Referring to FIGURES 3 and 4 of the drawings, it

can be seen that each of nozzles 22 is provided with an outlet 27 of spoon-shape contour. With such an arrangement washing fluid can be discharged from each outlet in a concentrated flat sheet so that there is an increased mass of fluid per unit area which is delivered to the spaced plates 6 of the filter assembly to provide more effective washing. Further, since the fluid is concentrated in the manner described, the resistance thereto is substantially decreased. As a result, fluid impinges against the plate 6 with an increased velocity to further enhance washing efficiency. Accordingly, with the increased velocity and the increased mass per unit area of washing fluid, it is possible during a washing operation to more effectively remove the solid particles that have precipitated on plates 6.

It is to be noted in FIGURES l and 2 of the drawings, that conduit 9 includes one arm which describes a radius substantially equal to the distance from the axis of rotation YY of the conduit 9 to the side of housing 2; and, it also is to be noted that nozzle 22 is so positioned on the distal end of this arm of conduit 9 relative plates 6 as to direct the flat fluid sheet issuing from such nozzle to impinge against one side of each of the spaced plates 6 while the other nozzle 22 adjacent axis of rotation YY directs its flat fluid sheet issuing therefrom to impinge against the other side of each of the spaced plates 6. Thus, with the washing arrangement disclosed herein, it is possible to assure that both sides of each plate are washed thoroughly during washing operations with an elficient utilization of washing fluid discharged from nozzles 22. Finally, it is to be noted in FIGURE 4 of the drawings, that nozzles 22 are mounted in relatively offset relationship on conduit 9 on opposite sides of a plane which includes the axis of rotation YY and which is normal to that plane through which conduit 9 rotates. With this relatively oflset arrangement disclosed, the reactive forces of the fluid sheets issuing from nozzles 22 helps to rotate conduit 9 in conjunction with-the reactive force created by the jet of fluid discharged from jet discharge aperture 24.

In a typical operation of the embodiment of the invention disclosed, to wash solid particles from plates 6 after precipitating operations, it is only necessary to turn a suitable valve in conduit 18 (not shown) into on position. Fluid, such as water from a city water supply, is delivered through conduits 18 and 9 to the spoonshaped nozzles 22 where it is discharged in flat concentrated sheets, a small portion being jetted out of aperture 24. The reactive forces produced by the discharge of fluid from nozzles 22 and aperture 24 cause conduit 9 to rotate about its axis of rotation YY. The flat fluid sheets discharged from nozzles 22 sweep along the .face of filter assembly to impinge against the sides of the plates 6 of the filter assembly at angles converging toward each other, the sheet from one nozzle 22 striking against one side of each plate as it sweeps along while the sheet from the other plate strikes against the other side of each plate in its sweep. Once solid particles have been removed from plates 6 by this .eflicient and straight-forward operation, the valve in conduit 18 .is turned to off position to shut-elf the discharge oi fluid t m n z e 22 an p e pi a in pe t o s an n be resumed,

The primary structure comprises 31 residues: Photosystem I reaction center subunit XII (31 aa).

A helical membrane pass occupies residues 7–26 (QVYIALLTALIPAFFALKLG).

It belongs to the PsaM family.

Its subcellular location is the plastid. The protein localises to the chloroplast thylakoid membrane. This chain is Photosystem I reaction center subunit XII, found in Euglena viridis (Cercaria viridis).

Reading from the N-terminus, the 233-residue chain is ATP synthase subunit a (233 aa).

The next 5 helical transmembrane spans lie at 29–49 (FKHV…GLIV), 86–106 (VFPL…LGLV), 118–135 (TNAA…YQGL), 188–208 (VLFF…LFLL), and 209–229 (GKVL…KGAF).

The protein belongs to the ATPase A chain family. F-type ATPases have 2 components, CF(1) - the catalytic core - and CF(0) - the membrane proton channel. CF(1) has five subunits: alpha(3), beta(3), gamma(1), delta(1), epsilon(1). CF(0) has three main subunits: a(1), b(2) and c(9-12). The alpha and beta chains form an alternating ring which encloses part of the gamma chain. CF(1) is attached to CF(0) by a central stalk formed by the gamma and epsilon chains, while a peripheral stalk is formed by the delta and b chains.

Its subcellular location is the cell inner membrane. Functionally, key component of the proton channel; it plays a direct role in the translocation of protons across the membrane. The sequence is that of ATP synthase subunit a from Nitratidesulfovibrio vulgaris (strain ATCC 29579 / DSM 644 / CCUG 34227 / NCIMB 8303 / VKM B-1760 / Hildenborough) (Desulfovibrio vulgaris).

The invention claimed is:

1. In electrostatic gas filter apparatus including a housing having upstream and downstream openings with a filter assembly disposed therebetween of parallel, spaced, charged and grounded plates alternately arranged for electrostatically treating a gas stream, a washer for said filter assembly comprising longitudinally extending fluid header means mounted adjacent an opening of said housing to rotate through a complete circle about an axis intermediate the sides oi said housing and in a plane substantially normal to the direction of flow of the gas stream to be treated and spoon-shaped nozzle members mounted in spaced relation on said longitudinally extending header to concentrate fluid from said header in flat sheets, said nozzle members being positioned on said header to direct the flat fluid sheets issuing therefrom toward each other to simultaneously impinge against opposite sides of the parallel, spaced plates of said filter assembly during the major portion of the rotation cycle.